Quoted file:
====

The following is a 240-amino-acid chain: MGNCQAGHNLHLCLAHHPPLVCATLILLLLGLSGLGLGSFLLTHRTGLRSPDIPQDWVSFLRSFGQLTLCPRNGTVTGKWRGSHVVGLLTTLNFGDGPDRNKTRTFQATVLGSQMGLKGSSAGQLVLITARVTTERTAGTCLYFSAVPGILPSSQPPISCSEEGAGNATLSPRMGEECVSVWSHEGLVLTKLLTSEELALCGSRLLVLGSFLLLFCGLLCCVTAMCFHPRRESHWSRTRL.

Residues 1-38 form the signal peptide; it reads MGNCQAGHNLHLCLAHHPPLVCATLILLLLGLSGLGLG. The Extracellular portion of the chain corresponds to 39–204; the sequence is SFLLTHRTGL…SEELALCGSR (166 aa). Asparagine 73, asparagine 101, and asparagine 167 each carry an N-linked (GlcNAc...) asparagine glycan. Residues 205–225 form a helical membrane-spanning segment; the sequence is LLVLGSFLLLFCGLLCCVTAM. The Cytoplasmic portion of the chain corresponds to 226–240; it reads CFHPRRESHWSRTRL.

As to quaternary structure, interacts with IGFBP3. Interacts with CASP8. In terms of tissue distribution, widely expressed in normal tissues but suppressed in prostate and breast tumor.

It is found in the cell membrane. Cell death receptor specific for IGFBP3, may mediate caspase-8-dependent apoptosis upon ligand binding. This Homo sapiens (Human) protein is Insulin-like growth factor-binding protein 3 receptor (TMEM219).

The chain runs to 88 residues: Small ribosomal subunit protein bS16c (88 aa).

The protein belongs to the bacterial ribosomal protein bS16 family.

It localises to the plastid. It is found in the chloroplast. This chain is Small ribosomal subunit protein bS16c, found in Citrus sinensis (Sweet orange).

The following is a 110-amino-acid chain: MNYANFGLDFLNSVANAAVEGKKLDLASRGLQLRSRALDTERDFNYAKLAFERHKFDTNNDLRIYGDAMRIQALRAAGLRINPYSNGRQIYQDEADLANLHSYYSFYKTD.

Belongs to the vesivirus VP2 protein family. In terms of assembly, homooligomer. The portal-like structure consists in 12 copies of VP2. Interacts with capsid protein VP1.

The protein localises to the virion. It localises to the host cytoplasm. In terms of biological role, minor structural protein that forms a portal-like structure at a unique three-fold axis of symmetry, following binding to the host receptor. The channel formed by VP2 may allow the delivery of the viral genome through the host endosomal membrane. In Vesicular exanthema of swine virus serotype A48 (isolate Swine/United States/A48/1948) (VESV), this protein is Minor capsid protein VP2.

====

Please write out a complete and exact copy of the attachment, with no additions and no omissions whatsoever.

The following is a 240-amino-acid chain: MGNCQAGHNLHLCLAHHPPLVCATLILLLLGLSGLGLGSFLLTHRTGLRSPDIPQDWVSFLRSFGQLTLCPRNGTVTGKWRGSHVVGLLTTLNFGDGPDRNKTRTFQATVLGSQMGLKGSSAGQLVLITARVTTERTAGTCLYFSAVPGILPSSQPPISCSEEGAGNATLSPRMGEECVSVWSHEGLVLTKLLTSEELALCGSRLLVLGSFLLLFCGLLCCVTAMCFHPRRESHWSRTRL.

Residues 1-38 form the signal peptide; it reads MGNCQAGHNLHLCLAHHPPLVCATLILLLLGLSGLGLG. The Extracellular portion of the chain corresponds to 39–204; the sequence is SFLLTHRTGL…SEELALCGSR (166 aa). Asparagine 73, asparagine 101, and asparagine 167 each carry an N-linked (GlcNAc...) asparagine glycan. Residues 205–225 form a helical membrane-spanning segment; the sequence is LLVLGSFLLLFCGLLCCVTAM. The Cytoplasmic portion of the chain corresponds to 226–240; it reads CFHPRRESHWSRTRL.

As to quaternary structure, interacts with IGFBP3. Interacts with CASP8. In terms of tissue distribution, widely expressed in normal tissues but suppressed in prostate and breast tumor.

It is found in the cell membrane. Cell death receptor specific for IGFBP3, may mediate caspase-8-dependent apoptosis upon ligand binding. This Homo sapiens (Human) protein is Insulin-like growth factor-binding protein 3 receptor (TMEM219).

The chain runs to 88 residues: Small ribosomal subunit protein bS16c (88 aa).

The protein belongs to the bacterial ribosomal protein bS16 family.

It localises to the plastid. It is found in the chloroplast. This chain is Small ribosomal subunit protein bS16c, found in Citrus sinensis (Sweet orange).

The following is a 110-amino-acid chain: MNYANFGLDFLNSVANAAVEGKKLDLASRGLQLRSRALDTERDFNYAKLAFERHKFDTNNDLRIYGDAMRIQALRAAGLRINPYSNGRQIYQDEADLANLHSYYSFYKTD.

Belongs to the vesivirus VP2 protein family. In terms of assembly, homooligomer. The portal-like structure consists in 12 copies of VP2. Interacts with capsid protein VP1.

The protein localises to the virion. It localises to the host cytoplasm. In terms of biological role, minor structural protein that forms a portal-like structure at a unique three-fold axis of symmetry, following binding to the host receptor. The channel formed by VP2 may allow the delivery of the viral genome through the host endosomal membrane. In Vesicular exanthema of swine virus serotype A48 (isolate Swine/United States/A48/1948) (VESV), this protein is Minor capsid protein VP2.